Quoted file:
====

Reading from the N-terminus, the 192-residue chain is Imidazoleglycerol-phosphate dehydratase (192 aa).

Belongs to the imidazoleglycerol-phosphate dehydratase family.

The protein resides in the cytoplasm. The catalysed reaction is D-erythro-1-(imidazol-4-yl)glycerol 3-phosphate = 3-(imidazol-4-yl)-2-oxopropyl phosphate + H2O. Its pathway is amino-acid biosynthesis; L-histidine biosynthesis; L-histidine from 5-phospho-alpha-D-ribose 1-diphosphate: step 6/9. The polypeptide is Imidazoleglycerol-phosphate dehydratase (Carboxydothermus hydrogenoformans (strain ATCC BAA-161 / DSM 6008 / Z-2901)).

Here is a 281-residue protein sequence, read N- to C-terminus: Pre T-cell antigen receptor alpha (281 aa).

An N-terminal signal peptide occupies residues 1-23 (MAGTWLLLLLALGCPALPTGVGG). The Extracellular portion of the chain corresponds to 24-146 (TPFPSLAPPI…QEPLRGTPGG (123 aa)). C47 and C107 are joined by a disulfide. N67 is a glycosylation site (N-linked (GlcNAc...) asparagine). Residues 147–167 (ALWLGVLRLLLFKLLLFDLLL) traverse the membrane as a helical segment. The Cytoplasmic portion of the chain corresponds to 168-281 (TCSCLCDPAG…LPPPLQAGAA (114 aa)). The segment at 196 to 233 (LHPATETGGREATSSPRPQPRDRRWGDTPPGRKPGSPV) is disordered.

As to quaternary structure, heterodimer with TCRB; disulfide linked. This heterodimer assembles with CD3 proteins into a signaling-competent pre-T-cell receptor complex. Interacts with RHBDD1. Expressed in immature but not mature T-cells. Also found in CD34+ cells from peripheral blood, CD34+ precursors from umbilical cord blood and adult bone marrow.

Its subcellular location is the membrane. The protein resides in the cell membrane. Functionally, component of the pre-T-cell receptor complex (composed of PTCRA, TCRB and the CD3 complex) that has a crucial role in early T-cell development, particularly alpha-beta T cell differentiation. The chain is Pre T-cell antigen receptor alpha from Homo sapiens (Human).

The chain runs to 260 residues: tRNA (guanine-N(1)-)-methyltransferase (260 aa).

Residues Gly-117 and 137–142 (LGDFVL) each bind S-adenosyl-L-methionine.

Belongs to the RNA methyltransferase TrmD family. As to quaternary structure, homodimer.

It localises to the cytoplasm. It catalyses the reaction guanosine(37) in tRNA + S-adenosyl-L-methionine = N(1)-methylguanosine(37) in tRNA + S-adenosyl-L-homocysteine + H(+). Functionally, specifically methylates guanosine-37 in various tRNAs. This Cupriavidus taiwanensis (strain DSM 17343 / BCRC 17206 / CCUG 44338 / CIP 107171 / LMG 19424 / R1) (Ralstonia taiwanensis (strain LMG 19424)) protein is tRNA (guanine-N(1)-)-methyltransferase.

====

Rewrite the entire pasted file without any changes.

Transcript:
Reading from the N-terminus, the 192-residue chain is Imidazoleglycerol-phosphate dehydratase (192 aa).

Belongs to the imidazoleglycerol-phosphate dehydratase family.

The protein resides in the cytoplasm. The catalysed reaction is D-erythro-1-(imidazol-4-yl)glycerol 3-phosphate = 3-(imidazol-4-yl)-2-oxopropyl phosphate + H2O. Its pathway is amino-acid biosynthesis; L-histidine biosynthesis; L-histidine from 5-phospho-alpha-D-ribose 1-diphosphate: step 6/9. The polypeptide is Imidazoleglycerol-phosphate dehydratase (Carboxydothermus hydrogenoformans (strain ATCC BAA-161 / DSM 6008 / Z-2901)).

Here is a 281-residue protein sequence, read N- to C-terminus: Pre T-cell antigen receptor alpha (281 aa).

An N-terminal signal peptide occupies residues 1-23 (MAGTWLLLLLALGCPALPTGVGG). The Extracellular portion of the chain corresponds to 24-146 (TPFPSLAPPI…QEPLRGTPGG (123 aa)). C47 and C107 are joined by a disulfide. N67 is a glycosylation site (N-linked (GlcNAc...) asparagine). Residues 147–167 (ALWLGVLRLLLFKLLLFDLLL) traverse the membrane as a helical segment. The Cytoplasmic portion of the chain corresponds to 168-281 (TCSCLCDPAG…LPPPLQAGAA (114 aa)). The segment at 196 to 233 (LHPATETGGREATSSPRPQPRDRRWGDTPPGRKPGSPV) is disordered.

As to quaternary structure, heterodimer with TCRB; disulfide linked. This heterodimer assembles with CD3 proteins into a signaling-competent pre-T-cell receptor complex. Interacts with RHBDD1. Expressed in immature but not mature T-cells. Also found in CD34+ cells from peripheral blood, CD34+ precursors from umbilical cord blood and adult bone marrow.

Its subcellular location is the membrane. The protein resides in the cell membrane. Functionally, component of the pre-T-cell receptor complex (composed of PTCRA, TCRB and the CD3 complex) that has a crucial role in early T-cell development, particularly alpha-beta T cell differentiation. The chain is Pre T-cell antigen receptor alpha from Homo sapiens (Human).

The chain runs to 260 residues: tRNA (guanine-N(1)-)-methyltransferase (260 aa).

Residues Gly-117 and 137–142 (LGDFVL) each bind S-adenosyl-L-methionine.

Belongs to the RNA methyltransferase TrmD family. As to quaternary structure, homodimer.

It localises to the cytoplasm. It catalyses the reaction guanosine(37) in tRNA + S-adenosyl-L-methionine = N(1)-methylguanosine(37) in tRNA + S-adenosyl-L-homocysteine + H(+). Functionally, specifically methylates guanosine-37 in various tRNAs. This Cupriavidus taiwanensis (strain DSM 17343 / BCRC 17206 / CCUG 44338 / CIP 107171 / LMG 19424 / R1) (Ralstonia taiwanensis (strain LMG 19424)) protein is tRNA (guanine-N(1)-)-methyltransferase.